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In the Shadow of the Black Palm Tree


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Album Review

Give Los Angeles trio Chingalera some credit for embellishing their entirely self-released debut album, 2007's In the Shadow of the Black Palm Tree, with extra trimmings like a bonus DVD and attractive artwork — things that always help legitimize a piece of physical product stand in the face of the digital music revolution. Unfortunately, it may not be enough, since it all feels somewhat at odds with the modest, frequently monotonous, overly simplistic sounds emanating from within, which the band describes as "progressive stoner metal" — even though it hardly seems to "progress" anywhere at all. All of the album's five tracks range from eight to 12 minutes in length, and feature excruciatingly elemental, mid- to slow-paced guitar riffs, bass licks, and drum patterns, which are then gradually, almost casually, given additional layers of sound and sporadic shouting. Opening number "Trust Us True Believers" includes some semi-industrial wind-shear noises, deadpan vocals, and proves why Helmet kept their songs short and sweet; "O.T.B.D." is as featureless as its title; "Black Palm" gets off to a promisingly urgent start before sinking deeper into boredom than anything else on hand; and, aside from a few intriguing chants, the most exciting thing about the wah wah enhanced closer "Better Living Through Chemistry" is its title, which of course was stolen from Queens of the Stone Age — oy vey! After all this, the discovery of an additional, unlisted track, "You Have the Fear," would appear to add insult to injury, if it weren't the LP's best moment, alongside all-purpose doom behemoth "The Occidental Apology," which finally delivers some outright surprises with its wailing Theremin squeals, abrupt tempo changes, roiling magma midsection, and, yes, more ineffectual vocals. Incidentally, all of the above were (not) produced by the notoriously hands-off Steve Albini, and it's a good thing he is seen in the accompanying DVD, or you'd think he never showed up at all — especially on the not infrequent instances when Chingalera threaten to swerve out of time. As for that DVD, it contains some mildly entertaining interviews and generous studio footage of the band going about their repetitious business, including what feels like hours of drummer Tommy Holt banging his sticks together. And that about does it for In the Shadow of the Black Palm Tree: an album you want to like, but can only hope to escape before succumbing to a comatose state.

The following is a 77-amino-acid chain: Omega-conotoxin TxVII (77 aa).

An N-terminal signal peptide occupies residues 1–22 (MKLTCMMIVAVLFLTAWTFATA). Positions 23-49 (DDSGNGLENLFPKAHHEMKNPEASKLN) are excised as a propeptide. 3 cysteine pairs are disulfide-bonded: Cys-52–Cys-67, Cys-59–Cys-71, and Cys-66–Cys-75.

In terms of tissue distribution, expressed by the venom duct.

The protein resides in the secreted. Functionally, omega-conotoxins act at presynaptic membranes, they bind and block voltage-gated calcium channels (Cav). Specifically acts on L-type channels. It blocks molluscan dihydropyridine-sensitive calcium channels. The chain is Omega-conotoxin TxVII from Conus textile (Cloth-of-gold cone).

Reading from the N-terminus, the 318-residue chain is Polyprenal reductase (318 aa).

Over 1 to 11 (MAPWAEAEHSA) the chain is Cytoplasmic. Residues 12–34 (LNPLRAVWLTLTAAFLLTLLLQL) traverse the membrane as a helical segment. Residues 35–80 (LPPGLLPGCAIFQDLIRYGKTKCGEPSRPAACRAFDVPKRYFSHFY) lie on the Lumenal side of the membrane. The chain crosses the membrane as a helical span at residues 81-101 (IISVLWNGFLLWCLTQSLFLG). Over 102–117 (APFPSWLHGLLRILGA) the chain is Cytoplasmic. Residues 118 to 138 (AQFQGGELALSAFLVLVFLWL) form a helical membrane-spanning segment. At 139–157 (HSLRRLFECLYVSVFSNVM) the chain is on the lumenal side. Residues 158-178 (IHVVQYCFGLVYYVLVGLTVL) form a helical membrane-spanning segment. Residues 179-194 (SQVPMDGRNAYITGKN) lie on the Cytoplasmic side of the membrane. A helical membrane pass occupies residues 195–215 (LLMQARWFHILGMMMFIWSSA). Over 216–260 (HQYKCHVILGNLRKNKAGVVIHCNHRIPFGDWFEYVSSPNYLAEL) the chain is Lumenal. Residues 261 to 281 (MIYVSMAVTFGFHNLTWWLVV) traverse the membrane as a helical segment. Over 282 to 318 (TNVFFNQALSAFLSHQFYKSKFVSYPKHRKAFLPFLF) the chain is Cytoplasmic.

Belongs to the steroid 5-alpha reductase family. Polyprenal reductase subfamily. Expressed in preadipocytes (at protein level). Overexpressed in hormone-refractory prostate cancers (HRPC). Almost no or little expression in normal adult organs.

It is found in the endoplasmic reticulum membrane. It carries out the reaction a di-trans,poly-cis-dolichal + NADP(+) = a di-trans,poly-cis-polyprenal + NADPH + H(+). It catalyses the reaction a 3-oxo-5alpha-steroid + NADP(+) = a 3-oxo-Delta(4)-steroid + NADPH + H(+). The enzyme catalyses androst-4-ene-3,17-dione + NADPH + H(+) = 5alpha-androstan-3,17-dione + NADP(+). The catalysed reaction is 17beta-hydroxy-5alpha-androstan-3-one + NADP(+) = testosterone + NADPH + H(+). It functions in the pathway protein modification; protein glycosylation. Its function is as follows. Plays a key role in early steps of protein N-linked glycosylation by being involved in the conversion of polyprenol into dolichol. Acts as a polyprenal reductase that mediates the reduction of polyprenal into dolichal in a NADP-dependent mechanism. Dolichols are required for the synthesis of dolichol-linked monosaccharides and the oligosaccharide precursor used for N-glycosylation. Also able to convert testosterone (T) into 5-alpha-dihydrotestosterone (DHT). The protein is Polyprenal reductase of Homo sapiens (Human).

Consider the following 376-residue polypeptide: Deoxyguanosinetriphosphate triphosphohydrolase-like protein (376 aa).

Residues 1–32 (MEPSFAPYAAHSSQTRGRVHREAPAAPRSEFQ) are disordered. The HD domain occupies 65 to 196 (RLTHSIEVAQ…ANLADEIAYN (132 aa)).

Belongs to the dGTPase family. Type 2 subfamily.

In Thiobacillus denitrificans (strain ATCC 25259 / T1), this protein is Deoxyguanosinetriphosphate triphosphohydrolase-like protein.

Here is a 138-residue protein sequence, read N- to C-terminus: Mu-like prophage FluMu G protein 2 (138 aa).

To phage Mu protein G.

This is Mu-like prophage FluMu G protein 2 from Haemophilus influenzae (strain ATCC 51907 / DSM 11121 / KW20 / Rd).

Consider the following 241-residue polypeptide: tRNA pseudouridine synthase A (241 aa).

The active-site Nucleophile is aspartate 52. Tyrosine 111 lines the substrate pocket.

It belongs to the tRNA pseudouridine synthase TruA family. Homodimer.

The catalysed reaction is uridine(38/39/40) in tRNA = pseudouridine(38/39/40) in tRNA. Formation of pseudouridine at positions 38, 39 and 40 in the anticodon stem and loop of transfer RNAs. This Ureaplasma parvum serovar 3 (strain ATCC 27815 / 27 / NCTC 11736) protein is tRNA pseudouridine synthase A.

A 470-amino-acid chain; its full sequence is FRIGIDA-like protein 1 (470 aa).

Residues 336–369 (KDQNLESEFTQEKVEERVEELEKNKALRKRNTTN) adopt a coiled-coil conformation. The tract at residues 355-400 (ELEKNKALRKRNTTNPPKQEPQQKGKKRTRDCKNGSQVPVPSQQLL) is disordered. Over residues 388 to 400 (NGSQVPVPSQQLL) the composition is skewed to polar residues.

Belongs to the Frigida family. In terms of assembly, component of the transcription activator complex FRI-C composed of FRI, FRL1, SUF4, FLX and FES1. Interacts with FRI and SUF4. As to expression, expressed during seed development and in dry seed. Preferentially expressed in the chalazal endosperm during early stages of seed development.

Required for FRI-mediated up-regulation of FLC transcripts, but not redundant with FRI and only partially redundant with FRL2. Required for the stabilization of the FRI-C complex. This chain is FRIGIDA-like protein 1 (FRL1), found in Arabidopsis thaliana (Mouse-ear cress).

Formed: 2005 in Los Angeles, CA

Genre: Alternative

Years Active: '00s

Los Angeles, California's Chingalera is comprised of Dave Gibney (guitar, vocals), Ben Shirley (bass) and Tommy Holt (drums), and their debut album, 2007's In the Shadow of the Black Palm Tree, melds such disparate influences as the Melvins, Helmet, Tool, and Black Sabbath,...
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In the Shadow of the Black Palm Tree, Chingalera
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